For better or worse, it is a new world of professional sports, hardly recognizable to fans over 30. In fact, it’s hardly recognizable to fans over 10. A leading player is Major League Baseball/NHL owner Wayne Huizenga.
Huizenga is a modern-day success story. He owns multiple conglomerates in business from trash to used cars to the Florida Marlins and Florida Panthers. He has made and makes big corporate deals and a lot of money.
The breakup of the world champion Marlins is well under way and well known. Huizenga will sell the team to an investment group headed by the Marlins president. The release of high-priced players is necessary to that sale. The new group doesn’t have Huizenga’s vast income network to underwrite last year’s payroll.
A week ago Huizenga fired his NHL Panthers coach, Doug MacLean, as the Cinderella team of two years ago has fallen from grace. Worse yet, the Panthers will move into a new arena next year, and their poor play has reportedly caused a slow sale of season tickets for the new showplace in Fort Lauderdale.
Huizenga is not one to wait to react, he initiates. The Panthers were falling out of public sight. The business needed publicity. A firing would get that. No one, not a player, not a team executive, not a fan blamed MacLean for the Panthers state of affairs. They overachieved under him for three years. They are not a very good team.
General manager Bryan Murray took over the coaching job as well. He blamed the players. Murray said what most fans believe – the players run the show, not the coach. He wants to back up a bit.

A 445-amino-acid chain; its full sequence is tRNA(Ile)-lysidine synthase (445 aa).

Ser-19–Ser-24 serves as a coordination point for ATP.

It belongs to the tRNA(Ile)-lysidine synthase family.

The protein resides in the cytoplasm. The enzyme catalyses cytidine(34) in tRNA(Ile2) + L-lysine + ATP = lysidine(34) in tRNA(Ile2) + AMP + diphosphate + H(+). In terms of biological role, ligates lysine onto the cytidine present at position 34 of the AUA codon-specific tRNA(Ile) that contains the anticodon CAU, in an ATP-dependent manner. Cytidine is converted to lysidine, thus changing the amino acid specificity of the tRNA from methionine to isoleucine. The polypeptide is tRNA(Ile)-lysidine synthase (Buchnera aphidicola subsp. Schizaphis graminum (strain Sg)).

“I want players to be responsible for what they do and don’t do,” Murray said. “We’re going to put more pressure on the highly paid players. They are paid to produce.”
Murray intends to publicly speak out when his players don’t produce.
All well and good, but not the issue. The Panthers coaching change was about big business. The players were trying. To a man they said MacLean did his job well. On the ice, it is reality time for Florida.
Except, it came at the worst business time. Luxury suites and season tickets need to be sold now for a new building. Huizenga doesn’t want to spend more money on players now, so he generated fan interest and sought more sales with a coaching move that garnered free publicity. Blaming the players distracts any public discussion of the business matters and might align fans with ownership, not wingers.
This is the new world of big business sports, but hardly that new. Sports owners have forever blamed players for their own ineptness. Owners have forever tried to turn fans against teams that failed. Money was always the issue.
What’s really new is that fans hardly care anymore. What’s really new is the amount of money bandied about. What’s new is that team loyalty by owners, players and fans is becoming obsolete.
What will carry losing teams on until a winning year? Are we now beginning a roller coaster cycle in sports where, like the Marlins, you load up to win, make money in one big year, unload and five or six years later try again?
This appears to be the future which is now in professional sports.